The other day I was walking on the High Line (I know, shocker) and I came to a part at the end where they are building a new 30 story building on what was formerly an empty lot. And then I looked over to the smallish building next door to it and snapped this photo:
That yellow square I highlighted is where a bunch of windows will be completely blocked up. I know this sort of thing happens all the time in big cities, but it really got me wondering about the experience of the landlords and tenants in such a building. What would you do if your apartment suddenly lost all natural light it had enjoyed for years? What does that do to the property values, rentability or saleability of the apartment that has just been blocked? I imagine it plummets. It also makes me understand more a certain type of apartment block that I see (especially in new construction) all over Manhattan (of which my own building is a good example). Namely, two similar apartment towers, taking up an entire block or set back from the side site lines and joined at the lower levels by a structure that meets the street and all sides. This type of plan precludes (for the most part) any window blocking from new construction, and maximizes windows and light from all around.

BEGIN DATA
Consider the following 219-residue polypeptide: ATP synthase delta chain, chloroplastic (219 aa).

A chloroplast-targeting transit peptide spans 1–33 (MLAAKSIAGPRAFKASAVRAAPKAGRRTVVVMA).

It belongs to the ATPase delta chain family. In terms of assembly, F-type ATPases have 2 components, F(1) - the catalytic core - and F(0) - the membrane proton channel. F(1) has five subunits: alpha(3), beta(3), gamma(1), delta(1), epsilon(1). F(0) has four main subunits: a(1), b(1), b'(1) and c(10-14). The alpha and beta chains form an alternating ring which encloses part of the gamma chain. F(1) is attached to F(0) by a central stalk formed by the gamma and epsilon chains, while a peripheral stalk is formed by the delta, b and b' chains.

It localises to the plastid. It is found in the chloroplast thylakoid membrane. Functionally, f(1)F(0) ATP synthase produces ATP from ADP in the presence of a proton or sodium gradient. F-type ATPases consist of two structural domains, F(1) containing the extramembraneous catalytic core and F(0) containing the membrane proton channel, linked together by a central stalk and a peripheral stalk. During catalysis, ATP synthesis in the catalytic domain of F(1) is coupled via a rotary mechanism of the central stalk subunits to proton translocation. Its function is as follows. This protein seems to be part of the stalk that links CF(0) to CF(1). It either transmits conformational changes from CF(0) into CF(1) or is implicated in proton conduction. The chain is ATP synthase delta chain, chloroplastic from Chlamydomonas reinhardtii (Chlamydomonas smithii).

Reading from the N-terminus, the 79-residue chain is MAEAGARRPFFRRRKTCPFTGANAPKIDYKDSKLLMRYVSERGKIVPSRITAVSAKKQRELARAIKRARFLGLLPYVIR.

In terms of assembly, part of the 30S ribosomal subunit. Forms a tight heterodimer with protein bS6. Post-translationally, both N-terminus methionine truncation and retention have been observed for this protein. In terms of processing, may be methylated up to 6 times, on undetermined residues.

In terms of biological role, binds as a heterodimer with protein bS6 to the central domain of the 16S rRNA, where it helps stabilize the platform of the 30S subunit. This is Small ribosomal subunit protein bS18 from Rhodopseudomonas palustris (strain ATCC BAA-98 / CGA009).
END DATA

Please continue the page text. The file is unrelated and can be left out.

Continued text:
That about sums up San Francisco today. Amazing sunny weather but quite cold out. Summer in SF. Now that I have been living in NYC for several months, my trip back to the Bay Area has me again noticing some of the aesthetic and cultural differences between places. These things shift and reorder themselves in subtle ways over many many visits. In a very general way today, I have a feeling that New York is much its own thing, with a Euro dialogue happening in a lot of places, especially with London and Paris, but that San Francisco is having a dialogue with its past, stronger place in the American psyche as well as the Northwestern and Californian sensibility that it has always had (showing itself in its environmental, political and culinary preoccupations). San Francisco is an amazing place for food for a city of its size (or any size, really). New York has a harder edge and is filled with, well, the best (and sometimes worst) of everything at all times. San Francisco is fewer things, and they have a greater presence because of their relative importance. San Francisco is easy in places that New York is hard and vice versa. I love and miss many things about San Francisco, and could easily see myself living here again, but it does lack some of the vitality that I feel in New York.
So much for random, not very interesting ramblings as I sit in a coffee shop (my second today) and wait to meet my friend Troy for dinner later.